... and, as to relation, at the same moment it combines in iron with solidity and in mercury with liquidity. In fact, a quality is a point of agreement in a multitude of different things; all heavy things agree in weight, all round things in roundness, all red things in redness; and an abstract term denotes such a point (or points) of agreement among the things denoted by concrete terms. Abstract terms result from the analysis of concrete things into their qualities; and conversely ...
— Logic - Deductive and Inductive • Carveth Read

... voyages thither afford any precise information." We sympathise with Strabo, as our own readers also may. The interest of the West was of course interrupted when the Turks thrust themselves in between Europe and India and blocked the road Eastward overland. But the sea-road round the Cape of Good Hope was discovered, and West and East met more directly again, and Britain's special interest in India began. Judged by the recent output of English books on India, the interest of Britons in things Indian is rapidly increasing, and, pace Strabo, it is hoped that ...
— New Ideas in India During the Nineteenth Century - A Study of Social, Political, and Religious Developments • John Morrison

... extinguished quite." Hearing this awful threat, Piran turned pale And shook with terror—trembling like a reed; And saying: "Go, I will not fight with thee!" But Giw asked fiercely: "Why?" And on he rushed Against the foe, who fled—but 'twas in vain. The kamund round the old man's neck was thrown, And he was taken captive. Then his troops Showered their sharp arrows on triumphant Giw, To free their master, who was quickly brought Before Kai-khosrau, and the kamund placed Within ...
— Persian Literature, Volume 1,Comprising The Shah Nameh, The - Rubaiyat, The Divan, and The Gulistan • Anonymous

... coast of Back Cup, where they had erected log-cabins and houses of stone. Their position for carrying on their industry was an exceptionally favorable one, for the waters teem with fish all the year round, and in March ...
— Facing the Flag • Jules Verne

... Quinny in this matter, and I'm as much of an authority on women as you are, Gilbert. I've loved three different barmaids and a young woman in a tobacconist's shop, and I say, what the hell is the good of talking all this rubbish about men and women trotting round as if male and female He had not created them. When I see a woman, if she's got any femininity about her at all, I want to hug her and kiss her, and I do so, if I can, and so does any man if he is a man. I belong to the masculine gender and she belongs to the feminine ... ...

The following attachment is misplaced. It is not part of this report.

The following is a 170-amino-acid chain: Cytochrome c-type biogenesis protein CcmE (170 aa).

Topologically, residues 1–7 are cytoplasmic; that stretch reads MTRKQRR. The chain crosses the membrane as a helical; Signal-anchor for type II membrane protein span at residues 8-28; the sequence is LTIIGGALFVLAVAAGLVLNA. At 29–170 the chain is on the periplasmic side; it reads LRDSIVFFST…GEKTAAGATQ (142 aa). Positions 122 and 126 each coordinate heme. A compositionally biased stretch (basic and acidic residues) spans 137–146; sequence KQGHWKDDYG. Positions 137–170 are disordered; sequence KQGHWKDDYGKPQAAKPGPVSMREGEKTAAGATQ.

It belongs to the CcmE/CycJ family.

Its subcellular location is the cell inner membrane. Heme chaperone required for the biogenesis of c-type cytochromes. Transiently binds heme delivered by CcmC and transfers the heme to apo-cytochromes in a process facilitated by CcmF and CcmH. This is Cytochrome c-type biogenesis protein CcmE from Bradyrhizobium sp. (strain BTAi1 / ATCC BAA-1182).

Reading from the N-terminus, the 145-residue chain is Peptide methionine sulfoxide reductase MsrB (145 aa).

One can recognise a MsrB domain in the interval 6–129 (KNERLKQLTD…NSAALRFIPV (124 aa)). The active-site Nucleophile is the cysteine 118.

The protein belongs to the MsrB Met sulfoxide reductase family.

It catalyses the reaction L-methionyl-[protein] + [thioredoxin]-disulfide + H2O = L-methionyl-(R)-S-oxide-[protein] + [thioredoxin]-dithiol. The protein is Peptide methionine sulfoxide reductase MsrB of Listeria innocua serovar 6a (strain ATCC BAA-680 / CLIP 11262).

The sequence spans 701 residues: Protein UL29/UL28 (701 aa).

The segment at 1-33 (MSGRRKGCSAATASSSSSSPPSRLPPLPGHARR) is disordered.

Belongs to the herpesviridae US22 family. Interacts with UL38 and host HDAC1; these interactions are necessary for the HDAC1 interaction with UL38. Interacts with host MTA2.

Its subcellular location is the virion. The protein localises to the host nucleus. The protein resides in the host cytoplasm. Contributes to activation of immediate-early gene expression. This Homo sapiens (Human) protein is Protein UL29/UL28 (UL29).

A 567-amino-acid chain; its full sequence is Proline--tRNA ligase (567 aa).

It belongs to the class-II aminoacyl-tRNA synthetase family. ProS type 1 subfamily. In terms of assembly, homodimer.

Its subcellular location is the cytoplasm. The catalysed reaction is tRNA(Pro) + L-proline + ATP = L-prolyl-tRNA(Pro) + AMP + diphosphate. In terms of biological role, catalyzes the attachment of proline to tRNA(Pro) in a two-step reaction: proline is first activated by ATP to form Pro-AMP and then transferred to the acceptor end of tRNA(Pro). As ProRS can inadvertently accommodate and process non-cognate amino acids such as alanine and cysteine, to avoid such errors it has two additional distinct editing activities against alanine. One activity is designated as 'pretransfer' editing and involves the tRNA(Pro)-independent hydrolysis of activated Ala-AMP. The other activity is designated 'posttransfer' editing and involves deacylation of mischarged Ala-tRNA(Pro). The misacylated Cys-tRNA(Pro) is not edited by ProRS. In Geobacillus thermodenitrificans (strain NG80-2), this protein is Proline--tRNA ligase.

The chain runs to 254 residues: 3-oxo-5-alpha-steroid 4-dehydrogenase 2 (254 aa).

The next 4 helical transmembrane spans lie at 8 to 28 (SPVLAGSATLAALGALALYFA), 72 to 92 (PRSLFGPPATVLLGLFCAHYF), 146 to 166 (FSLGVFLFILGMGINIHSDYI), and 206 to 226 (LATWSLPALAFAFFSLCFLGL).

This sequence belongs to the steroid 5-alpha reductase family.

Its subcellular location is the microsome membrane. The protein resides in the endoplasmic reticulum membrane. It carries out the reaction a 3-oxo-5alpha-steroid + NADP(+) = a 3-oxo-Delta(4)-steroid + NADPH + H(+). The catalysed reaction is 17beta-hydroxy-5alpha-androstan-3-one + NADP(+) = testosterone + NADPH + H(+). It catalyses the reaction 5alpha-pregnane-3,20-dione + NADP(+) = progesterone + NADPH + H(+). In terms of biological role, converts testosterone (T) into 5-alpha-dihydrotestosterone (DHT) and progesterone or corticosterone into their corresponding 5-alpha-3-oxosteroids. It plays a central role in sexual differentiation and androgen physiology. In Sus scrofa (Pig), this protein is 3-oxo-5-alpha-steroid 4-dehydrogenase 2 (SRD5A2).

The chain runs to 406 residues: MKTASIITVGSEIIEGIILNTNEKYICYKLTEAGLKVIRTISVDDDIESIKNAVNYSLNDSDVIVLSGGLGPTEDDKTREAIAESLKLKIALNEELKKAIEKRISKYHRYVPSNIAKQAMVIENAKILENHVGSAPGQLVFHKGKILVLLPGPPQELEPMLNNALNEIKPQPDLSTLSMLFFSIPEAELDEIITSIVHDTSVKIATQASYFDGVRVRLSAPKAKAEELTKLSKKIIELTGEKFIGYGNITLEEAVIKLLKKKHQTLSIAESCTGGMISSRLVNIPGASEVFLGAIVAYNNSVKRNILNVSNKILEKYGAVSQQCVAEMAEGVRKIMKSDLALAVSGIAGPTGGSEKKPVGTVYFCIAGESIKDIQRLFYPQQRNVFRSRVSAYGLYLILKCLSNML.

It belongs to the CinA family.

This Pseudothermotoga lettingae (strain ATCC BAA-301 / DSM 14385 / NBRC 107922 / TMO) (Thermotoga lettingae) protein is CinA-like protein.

— Changing Winds - A Novel • St. John G. Ervine

... soon obtained; and, returning to the shore, I passed it in a loose band round the trunk of one of the trees, leaving room in the band for the ...
— For Treasure Bound • Harry Collingwood

... superbly tall, bolt upright behind her chair; and the sentimental German Baron von Schomberg, covered with orders, whiskered and wigged to the last hair of perfection, sighing at her left hand; and the French minister, shrewd, bland, and eloquent, in the chair at her right; and round on all sides pressed, and bowed, and complimented, a crowd of diplomatic secretaries and Italian princes, whose bank is at the gaming-table, whose estates are in their galleries, and who sell a picture, as English gentlemen cut down a wood, whenever ...
— Ernest Maltravers, Complete • Edward Bulwer-Lytton

... some of my friends, whom I had invited in consequence of the promise you did me the honor to make, and whom I now present to you. They are the Count of Chateau-Renaud, whose nobility goes back to the twelve peers, and whose ancestors had a place at the Round Table; M. Lucien Debray, private secretary to the minister of the interior; M. Beauchamp, an editor of a paper, and the terror of the French government, but of whom, in spite of his national celebrity, you perhaps have not heard in Italy, since his paper is prohibited ...
— The Count of Monte Cristo • Alexandre Dumas, Pere

... usual, and he had promised the Byrd the first chicken that the old Dominicker hatched out to stay at home and let him come to see me. Mammy had sent me five fresh eggs, and Sam presented them with a queer pod of little round black seeds, and a smile that wouldn't look me ...
— Over Paradise Ridge - A Romance • Maria Thompson Daviess